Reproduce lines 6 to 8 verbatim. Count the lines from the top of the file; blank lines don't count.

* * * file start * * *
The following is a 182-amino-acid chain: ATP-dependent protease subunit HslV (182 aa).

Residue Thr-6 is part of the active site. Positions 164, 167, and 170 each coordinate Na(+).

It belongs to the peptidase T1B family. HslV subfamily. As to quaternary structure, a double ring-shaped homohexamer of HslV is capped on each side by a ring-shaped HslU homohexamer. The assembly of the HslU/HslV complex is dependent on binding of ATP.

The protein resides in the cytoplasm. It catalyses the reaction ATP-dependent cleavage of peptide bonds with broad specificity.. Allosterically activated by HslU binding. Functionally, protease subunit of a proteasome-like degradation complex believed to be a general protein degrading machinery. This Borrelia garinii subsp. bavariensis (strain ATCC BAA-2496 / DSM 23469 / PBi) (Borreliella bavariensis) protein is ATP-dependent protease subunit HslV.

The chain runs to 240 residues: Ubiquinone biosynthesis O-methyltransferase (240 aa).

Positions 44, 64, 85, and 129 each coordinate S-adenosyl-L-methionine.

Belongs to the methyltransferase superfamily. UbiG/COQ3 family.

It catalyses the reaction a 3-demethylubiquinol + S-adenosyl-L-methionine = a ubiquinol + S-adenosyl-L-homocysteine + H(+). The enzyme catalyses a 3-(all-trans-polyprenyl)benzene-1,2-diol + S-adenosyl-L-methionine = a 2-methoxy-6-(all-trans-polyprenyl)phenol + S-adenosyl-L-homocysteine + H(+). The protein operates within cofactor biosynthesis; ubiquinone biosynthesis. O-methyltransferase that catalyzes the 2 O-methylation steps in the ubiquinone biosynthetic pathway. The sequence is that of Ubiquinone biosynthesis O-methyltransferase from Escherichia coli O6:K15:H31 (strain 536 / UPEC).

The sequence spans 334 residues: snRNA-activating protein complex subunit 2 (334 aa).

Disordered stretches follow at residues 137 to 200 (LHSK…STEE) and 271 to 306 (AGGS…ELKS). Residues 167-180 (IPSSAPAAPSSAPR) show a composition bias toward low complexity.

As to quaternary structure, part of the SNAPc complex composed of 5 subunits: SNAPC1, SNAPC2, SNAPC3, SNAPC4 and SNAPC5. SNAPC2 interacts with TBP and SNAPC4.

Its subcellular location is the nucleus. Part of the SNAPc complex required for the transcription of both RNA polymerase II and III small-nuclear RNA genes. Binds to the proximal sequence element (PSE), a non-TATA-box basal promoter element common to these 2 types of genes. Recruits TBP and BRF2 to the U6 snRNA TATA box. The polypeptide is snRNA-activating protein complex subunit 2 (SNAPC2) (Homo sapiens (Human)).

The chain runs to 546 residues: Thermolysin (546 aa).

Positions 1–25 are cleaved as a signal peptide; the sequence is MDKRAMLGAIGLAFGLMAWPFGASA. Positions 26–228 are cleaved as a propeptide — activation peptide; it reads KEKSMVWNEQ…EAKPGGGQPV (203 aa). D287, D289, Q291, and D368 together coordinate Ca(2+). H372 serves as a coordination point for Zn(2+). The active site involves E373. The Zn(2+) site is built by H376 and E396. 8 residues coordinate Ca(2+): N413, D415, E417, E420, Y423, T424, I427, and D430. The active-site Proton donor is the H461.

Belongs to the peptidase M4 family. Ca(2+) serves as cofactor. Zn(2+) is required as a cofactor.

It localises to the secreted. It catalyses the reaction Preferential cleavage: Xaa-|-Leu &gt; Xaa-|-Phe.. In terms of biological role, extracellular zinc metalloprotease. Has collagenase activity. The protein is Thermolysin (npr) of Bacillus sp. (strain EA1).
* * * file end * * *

Positions 44, 64, 85, and 129 each coordinate S-adenosyl-L-methionine.

Belongs to the methyltransferase superfamily. UbiG/COQ3 family.

It catalyses the reaction a 3-demethylubiquinol + S-adenosyl-L-methionine = a ubiquinol + S-adenosyl-L-homocysteine + H(+). The enzyme catalyses a 3-(all-trans-polyprenyl)benzene-1,2-diol + S-adenosyl-L-methionine = a 2-methoxy-6-(all-trans-polyprenyl)phenol + S-adenosyl-L-homocysteine + H(+). The protein operates within cofactor biosynthesis; ubiquinone biosynthesis. O-methyltransferase that catalyzes the 2 O-methylation steps in the ubiquinone biosynthetic pathway. The sequence is that of Ubiquinone biosynthesis O-methyltransferase from Escherichia coli O6:K15:H31 (strain 536 / UPEC).